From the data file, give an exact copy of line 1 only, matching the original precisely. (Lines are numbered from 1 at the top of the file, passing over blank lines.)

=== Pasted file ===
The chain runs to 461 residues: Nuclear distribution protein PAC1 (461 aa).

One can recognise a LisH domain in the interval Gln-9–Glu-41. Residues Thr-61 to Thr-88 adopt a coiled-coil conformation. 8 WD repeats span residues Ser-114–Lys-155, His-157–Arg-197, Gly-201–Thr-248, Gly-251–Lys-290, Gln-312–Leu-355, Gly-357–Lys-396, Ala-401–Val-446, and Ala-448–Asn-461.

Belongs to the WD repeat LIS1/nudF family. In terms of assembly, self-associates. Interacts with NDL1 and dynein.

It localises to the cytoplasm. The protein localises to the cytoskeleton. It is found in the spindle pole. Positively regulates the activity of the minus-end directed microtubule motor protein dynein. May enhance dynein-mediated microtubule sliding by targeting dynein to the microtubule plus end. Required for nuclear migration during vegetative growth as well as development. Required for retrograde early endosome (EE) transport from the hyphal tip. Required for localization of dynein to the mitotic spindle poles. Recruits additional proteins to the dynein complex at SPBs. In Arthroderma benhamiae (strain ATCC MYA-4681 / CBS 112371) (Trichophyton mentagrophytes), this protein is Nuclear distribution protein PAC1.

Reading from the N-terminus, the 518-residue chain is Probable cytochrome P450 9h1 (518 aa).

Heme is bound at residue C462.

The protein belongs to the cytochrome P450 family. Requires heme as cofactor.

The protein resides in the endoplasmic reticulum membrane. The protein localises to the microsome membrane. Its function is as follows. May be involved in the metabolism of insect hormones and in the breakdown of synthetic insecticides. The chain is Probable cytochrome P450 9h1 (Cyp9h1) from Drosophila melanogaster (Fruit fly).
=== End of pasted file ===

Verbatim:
The chain runs to 461 residues: Nuclear distribution protein PAC1 (461 aa).